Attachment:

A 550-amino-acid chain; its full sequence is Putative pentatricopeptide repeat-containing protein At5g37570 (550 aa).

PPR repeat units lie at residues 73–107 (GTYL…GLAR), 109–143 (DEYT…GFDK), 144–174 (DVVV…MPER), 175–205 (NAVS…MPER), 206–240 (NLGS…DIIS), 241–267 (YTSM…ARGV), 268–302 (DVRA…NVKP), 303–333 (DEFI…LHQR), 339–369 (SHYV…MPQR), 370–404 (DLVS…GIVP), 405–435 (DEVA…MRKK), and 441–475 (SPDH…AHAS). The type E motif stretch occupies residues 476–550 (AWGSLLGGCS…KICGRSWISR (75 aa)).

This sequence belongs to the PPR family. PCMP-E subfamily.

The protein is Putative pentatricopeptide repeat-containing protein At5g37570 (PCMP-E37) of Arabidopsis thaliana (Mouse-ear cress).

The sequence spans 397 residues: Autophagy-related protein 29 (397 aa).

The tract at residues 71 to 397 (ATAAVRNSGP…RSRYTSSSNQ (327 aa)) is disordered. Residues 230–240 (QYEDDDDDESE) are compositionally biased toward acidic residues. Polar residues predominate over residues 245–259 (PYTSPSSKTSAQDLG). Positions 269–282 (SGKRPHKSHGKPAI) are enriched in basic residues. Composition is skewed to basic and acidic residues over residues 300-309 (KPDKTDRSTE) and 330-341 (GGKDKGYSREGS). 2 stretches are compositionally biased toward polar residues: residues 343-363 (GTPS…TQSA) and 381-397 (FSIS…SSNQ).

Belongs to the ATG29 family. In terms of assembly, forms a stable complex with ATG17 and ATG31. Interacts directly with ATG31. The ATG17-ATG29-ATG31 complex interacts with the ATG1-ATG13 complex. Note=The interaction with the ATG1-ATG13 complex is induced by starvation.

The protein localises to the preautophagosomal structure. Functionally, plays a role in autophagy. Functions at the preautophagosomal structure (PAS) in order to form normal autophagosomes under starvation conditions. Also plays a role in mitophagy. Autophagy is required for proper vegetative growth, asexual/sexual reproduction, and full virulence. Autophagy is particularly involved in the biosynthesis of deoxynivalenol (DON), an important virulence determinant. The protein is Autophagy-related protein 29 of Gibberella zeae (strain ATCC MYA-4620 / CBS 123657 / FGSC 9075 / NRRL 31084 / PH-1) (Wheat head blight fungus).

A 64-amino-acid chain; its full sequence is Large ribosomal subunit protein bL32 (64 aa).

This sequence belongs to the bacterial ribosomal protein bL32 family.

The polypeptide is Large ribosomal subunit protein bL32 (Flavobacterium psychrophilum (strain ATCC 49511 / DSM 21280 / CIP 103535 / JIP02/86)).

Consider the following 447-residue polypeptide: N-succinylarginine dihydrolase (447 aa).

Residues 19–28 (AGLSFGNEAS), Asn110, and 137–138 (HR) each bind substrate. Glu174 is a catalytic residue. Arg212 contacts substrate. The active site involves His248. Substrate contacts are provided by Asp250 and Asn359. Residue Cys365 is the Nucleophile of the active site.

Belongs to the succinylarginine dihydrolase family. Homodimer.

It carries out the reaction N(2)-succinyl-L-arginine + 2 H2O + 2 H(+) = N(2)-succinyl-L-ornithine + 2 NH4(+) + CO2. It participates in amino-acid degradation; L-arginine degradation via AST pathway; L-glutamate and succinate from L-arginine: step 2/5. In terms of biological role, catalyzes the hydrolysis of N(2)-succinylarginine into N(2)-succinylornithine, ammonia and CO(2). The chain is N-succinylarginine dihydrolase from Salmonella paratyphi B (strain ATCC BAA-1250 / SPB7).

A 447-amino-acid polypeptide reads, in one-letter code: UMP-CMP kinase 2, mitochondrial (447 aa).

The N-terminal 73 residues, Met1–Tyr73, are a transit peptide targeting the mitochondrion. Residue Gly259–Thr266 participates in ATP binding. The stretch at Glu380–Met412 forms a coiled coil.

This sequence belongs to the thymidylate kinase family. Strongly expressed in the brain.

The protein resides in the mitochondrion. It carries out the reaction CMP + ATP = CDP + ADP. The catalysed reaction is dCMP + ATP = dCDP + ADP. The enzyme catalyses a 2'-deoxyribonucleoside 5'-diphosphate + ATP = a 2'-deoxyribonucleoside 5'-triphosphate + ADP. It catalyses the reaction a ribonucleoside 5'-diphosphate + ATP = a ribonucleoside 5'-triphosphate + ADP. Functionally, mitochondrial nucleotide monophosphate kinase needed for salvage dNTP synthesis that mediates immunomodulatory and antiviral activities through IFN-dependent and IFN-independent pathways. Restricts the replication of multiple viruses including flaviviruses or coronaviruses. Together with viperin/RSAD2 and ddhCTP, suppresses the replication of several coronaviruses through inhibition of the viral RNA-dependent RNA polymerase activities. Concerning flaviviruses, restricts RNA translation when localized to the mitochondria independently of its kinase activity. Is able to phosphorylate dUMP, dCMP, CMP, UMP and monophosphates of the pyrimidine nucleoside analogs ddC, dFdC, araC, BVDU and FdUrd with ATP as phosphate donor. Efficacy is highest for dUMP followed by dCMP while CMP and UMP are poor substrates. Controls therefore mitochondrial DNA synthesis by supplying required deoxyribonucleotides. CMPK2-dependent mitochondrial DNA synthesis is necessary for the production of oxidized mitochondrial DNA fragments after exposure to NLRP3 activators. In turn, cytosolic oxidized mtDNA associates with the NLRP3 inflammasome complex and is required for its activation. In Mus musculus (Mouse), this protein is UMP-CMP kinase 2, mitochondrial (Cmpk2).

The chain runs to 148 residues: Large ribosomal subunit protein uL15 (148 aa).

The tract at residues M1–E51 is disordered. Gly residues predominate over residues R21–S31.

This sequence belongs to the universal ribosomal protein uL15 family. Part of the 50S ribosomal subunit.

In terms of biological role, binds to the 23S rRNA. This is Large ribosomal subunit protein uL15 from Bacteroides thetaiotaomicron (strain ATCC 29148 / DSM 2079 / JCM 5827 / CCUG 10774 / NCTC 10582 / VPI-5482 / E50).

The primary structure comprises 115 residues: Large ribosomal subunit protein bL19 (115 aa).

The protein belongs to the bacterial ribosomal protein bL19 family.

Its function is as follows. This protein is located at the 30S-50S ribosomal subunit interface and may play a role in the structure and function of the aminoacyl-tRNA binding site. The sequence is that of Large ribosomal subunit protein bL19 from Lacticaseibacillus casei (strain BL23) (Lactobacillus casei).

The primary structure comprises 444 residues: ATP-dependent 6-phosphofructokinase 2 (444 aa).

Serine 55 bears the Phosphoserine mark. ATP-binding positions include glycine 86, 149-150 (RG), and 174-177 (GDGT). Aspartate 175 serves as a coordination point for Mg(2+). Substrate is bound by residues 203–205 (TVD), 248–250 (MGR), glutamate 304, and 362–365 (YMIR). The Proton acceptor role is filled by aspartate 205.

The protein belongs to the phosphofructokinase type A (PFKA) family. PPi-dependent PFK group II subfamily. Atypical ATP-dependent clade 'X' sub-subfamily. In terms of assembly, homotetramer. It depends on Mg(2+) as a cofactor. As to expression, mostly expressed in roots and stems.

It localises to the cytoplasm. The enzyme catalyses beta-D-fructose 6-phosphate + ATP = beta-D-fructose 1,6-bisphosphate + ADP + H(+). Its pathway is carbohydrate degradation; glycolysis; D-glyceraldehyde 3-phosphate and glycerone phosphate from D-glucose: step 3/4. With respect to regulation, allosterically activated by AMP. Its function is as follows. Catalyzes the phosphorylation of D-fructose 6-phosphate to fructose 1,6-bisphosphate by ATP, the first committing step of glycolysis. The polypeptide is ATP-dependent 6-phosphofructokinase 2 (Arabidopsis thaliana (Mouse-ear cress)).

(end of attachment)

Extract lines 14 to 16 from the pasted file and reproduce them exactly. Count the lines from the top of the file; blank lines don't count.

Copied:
Belongs to the succinylarginine dihydrolase family. Homodimer.

It carries out the reaction N(2)-succinyl-L-arginine + 2 H2O + 2 H(+) = N(2)-succinyl-L-ornithine + 2 NH4(+) + CO2. It participates in amino-acid degradation; L-arginine degradation via AST pathway; L-glutamate and succinate from L-arginine: step 2/5. In terms of biological role, catalyzes the hydrolysis of N(2)-succinylarginine into N(2)-succinylornithine, ammonia and CO(2). The chain is N-succinylarginine dihydrolase from Salmonella paratyphi B (strain ATCC BAA-1250 / SPB7).

A 447-amino-acid polypeptide reads, in one-letter code: UMP-CMP kinase 2, mitochondrial (447 aa).